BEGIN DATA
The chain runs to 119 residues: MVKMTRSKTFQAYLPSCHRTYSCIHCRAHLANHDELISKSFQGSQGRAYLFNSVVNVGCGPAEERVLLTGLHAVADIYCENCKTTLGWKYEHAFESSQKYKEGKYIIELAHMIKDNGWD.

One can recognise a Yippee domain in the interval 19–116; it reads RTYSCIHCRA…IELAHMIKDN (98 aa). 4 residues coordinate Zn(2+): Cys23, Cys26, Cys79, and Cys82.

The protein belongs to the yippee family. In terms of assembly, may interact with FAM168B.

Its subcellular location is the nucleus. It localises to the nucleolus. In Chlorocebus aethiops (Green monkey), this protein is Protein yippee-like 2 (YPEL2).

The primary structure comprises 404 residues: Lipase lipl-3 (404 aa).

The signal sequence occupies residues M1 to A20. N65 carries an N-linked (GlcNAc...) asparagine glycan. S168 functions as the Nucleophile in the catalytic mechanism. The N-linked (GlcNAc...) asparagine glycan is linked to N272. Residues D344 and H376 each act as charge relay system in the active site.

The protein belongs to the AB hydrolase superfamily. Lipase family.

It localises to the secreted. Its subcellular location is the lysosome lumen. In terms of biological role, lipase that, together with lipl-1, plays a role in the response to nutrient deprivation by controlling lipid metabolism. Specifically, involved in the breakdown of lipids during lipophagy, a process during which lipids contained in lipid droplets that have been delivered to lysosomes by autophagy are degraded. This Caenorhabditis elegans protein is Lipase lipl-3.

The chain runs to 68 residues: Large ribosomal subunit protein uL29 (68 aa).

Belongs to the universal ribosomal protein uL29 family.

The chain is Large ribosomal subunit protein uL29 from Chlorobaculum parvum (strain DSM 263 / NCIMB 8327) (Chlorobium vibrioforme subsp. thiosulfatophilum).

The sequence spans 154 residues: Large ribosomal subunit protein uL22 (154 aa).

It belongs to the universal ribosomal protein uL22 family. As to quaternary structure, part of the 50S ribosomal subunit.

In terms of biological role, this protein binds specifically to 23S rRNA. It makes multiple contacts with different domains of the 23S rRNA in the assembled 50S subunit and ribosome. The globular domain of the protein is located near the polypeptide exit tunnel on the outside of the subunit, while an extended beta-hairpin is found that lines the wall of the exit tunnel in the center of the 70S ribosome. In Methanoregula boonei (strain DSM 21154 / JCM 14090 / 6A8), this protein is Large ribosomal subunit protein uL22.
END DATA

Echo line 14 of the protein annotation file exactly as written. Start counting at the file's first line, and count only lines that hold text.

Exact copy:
In terms of biological role, this protein binds specifically to 23S rRNA. It makes multiple contacts with different domains of the 23S rRNA in the assembled 50S subunit and ribosome. The globular domain of the protein is located near the polypeptide exit tunnel on the outside of the subunit, while an extended beta-hairpin is found that lines the wall of the exit tunnel in the center of the 70S ribosome. In Methanoregula boonei (strain DSM 21154 / JCM 14090 / 6A8), this protein is Large ribosomal subunit protein uL22.